Dear Economist

Pushing drugs

Dear Economist,
My younger brother has recently received a police caution for trying to sell drugs. How can I convince him that there’s no future in life as a drug pusher?
G.S., London

Dear G.S.,
Let’s not be hasty. You can’t say he’s making the wrong decision before you look at the facts. Once you’ve discussed them together, I’m sure you can reach a reasonable conclusion.

We know a fair bit about the attractiveness of selling crack cocaine because the celebrated economist Steven Levitt and his co- author Sudhir Venkatesh have analysed the accounts of one street gang in urban America. Assuming these accounts are representative, income for the basic drug-pusher is low – less than two pounds per hour in bad times and five pounds per hour when things go well.

However, the earnings for gang leaders are excellent – up to Pounds 70 per hour, tax-free. Turnover is high and many members anticipate rapid promotion.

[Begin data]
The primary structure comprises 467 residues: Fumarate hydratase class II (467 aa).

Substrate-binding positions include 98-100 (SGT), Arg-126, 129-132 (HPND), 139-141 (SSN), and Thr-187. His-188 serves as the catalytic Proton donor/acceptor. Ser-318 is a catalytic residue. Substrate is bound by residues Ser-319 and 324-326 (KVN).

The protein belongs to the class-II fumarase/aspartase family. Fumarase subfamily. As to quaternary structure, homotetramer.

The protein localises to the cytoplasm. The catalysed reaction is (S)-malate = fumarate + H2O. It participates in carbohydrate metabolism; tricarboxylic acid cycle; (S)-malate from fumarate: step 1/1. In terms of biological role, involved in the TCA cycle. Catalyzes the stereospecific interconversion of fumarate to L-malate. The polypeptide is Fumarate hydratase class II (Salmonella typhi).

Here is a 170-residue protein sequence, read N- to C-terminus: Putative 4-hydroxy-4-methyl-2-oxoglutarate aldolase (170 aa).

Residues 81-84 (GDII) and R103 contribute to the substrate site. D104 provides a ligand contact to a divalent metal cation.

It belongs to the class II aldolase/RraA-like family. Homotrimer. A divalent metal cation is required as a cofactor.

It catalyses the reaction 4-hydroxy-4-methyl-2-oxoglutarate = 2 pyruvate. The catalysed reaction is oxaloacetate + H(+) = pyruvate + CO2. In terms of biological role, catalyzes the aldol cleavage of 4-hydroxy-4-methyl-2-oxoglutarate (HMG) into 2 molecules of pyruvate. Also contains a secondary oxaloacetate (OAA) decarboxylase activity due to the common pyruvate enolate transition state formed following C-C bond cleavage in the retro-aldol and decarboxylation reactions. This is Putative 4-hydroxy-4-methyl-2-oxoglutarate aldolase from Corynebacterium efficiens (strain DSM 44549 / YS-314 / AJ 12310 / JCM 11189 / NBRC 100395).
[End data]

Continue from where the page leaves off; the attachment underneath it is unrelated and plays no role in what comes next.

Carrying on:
It is a myth that the typical dealer is rich. Taking into account the low starting wage but also the prospects for advancement, on average dealers earn between Pounds 5 and Pounds 10 an hour, plus some perks. This looks like a poor wage, but with local unemployment high and skills typically low, it compares favourably with taxable alternatives such as cleaning or flipping burgers.

Your brother should consider his own earnings potential and weigh up the pros and cons. There are some things he should bear in mind: in a four-year period, he can expect to be shot twice, arrested six times, and he runs a one-in-four chance of being killed.

Once he has decided how much he values his life he can make a rational choice. You may or may not be glad to hear that the gang typically meets funeral expenses.

First published at ft.com.

21st of August, 2004Dear Economist • Comments off